As an experimental molecular and microbiologist by training, I have spent my entire scientific career safely ensconced in climate-controlled buildings: working at the lab bench, typing behind my computer screen, or maybe copying articles in the library (I'm old enough to remember when we still had to do this). The closest I ever came to working in unique environmental conditions was having to purify proteins in the cold room (4°C), or run a kinetic analysis in the warm room (37°C), sometimes running from one to the other during quick breaks to warm up (or cool down). So I was thrilled during my first month at ELSI when Research Scientist Tomohiro Mochizuki invited me to assist him with field collections in Wakayama prefecture.
Wakayama-ken is located at the tip of the Kii peninsula in the Kansai region. The Kii peninsula is covered with temperate rainforest, and the rocky coast hosts the most pole ward coral reefs in the world, thanks to a warm ocean current nearby. In addition to being happy to get out of chilly Tokyo in February, I was really curious to see this part of Japan for the first time, and I was super-excited for my first time actually carrying out fieldwork. Our flight was almost canceled due to bad weather, but after a short 1 hour trip from Haneda airport, we landed in a very rainy Shirahama (a popular beach town in the summer) and began our hunt for samples.
We were interested in collecting water samples to discover new types of phage. Phage are a type of harmless virus. They can't infect human or even animal cells, and instead only infect simple single-celled microorganisms. We wanted to look for extremophile phage - phage that live in extreme conditions like very hot temperatures or high salinity - to better understand how life deals with these types of environments, which may have been common on the early earth. Because of its abundance of geothermal activity, Japan is the perfect place to study extremophile phage - we just had to find the right hot spring! Fortunately for me, (but perhaps to the envy of my ecologist colleagues at UCSD, who conduct their fieldwork wading through muddy marshes or wearing bee-proof mesh bodysuits), nearly every hot spring in Japan has become a fully developed onsen. So our fieldwork didn't involve much dangerous trekking or getting dirty, but rather a lot of polite requests for access to unfiltered source water in charming seaside and mountain towns, followed by a nice soak in the local onsen after the day's work was complete.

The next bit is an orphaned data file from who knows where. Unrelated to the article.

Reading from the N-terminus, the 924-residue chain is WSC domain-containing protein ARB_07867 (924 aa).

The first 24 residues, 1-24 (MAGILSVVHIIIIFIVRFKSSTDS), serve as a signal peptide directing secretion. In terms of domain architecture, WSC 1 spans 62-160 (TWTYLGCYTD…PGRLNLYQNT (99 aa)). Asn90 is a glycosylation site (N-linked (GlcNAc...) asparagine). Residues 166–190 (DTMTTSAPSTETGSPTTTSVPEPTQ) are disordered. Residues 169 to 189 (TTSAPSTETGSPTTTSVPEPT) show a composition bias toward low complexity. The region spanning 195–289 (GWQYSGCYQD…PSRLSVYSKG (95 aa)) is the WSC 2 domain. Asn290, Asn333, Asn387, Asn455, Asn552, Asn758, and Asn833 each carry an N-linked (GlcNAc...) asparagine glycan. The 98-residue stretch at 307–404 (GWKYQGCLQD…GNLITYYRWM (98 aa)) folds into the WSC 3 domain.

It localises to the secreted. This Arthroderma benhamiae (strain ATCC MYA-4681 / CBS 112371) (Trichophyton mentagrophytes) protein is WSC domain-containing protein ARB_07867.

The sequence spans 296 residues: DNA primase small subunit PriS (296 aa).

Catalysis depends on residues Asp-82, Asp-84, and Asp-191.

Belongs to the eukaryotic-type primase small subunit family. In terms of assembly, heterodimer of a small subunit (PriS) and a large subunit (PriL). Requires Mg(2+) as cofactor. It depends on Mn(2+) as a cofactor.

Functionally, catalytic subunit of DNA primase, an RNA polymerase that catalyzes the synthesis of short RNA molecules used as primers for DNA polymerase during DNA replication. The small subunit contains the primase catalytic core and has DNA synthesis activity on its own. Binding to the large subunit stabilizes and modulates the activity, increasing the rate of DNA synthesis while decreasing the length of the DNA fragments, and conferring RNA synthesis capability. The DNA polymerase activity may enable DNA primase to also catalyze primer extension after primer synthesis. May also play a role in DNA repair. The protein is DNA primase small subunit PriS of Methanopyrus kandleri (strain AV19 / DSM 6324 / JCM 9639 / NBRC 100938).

Armed with record sheets, sample containers, instruments, umbrellas, raincoats, (somewhat) water-proof shoes, and a long-handled sampling ladle, we gathered samples in Shirahama, on the west coast of the peninsula. One sample was from the onsen-tamago shop, where the spring water is hot enough to soft-boil an egg (and has been used for that purpose for many decades). After Shirahama, we turned inland and carefully drove up into the mountains to Yunomine Onsen. Due to the heavy rains, the stream that cuts through the center of the tiny village had flooded, so we couldn't sample from Yunomine's famous tamago-cooking pit next to the stream, but we could get samples from the public baths. As dusk fell and the town's lanterns came on, the freshly washed Yunomine glowed through the steam and twilight in the finally slowing rain.
We finished crossing through the mountains, and the next day, on the east side of the peninsula, we scrambled over rocky tide pools to collect seawater from a place where runoff from multiple springs gathers in the ocean. We returned to Shirahama by following the coastal road around the bottom of the peninsula, then took a train north to Arima Onsen, outside of Kobe, for a final day of sampling. We completed our trip by visiting Tousen Jinja, the shrine dedicated to hot springs, and filling out wooden ema with our wishes for good research results. Before leaving Arima, I got to sample Kansai-style takoyaki (octopus fritters), which are served with a clear, delicate broth for dipping in place of the sweet brown sauce, mayonnaise, and bonito you see on top of them in Tokyo. The Kansai-style takoyaki were one of the best foods I have ever eaten in Japan or anywhere!
I don't think I could have asked for a better, or more uniquely Japanese, first fieldwork experience, and I can't wait until I return to ELSI later this year and hopefully go on another "expedition."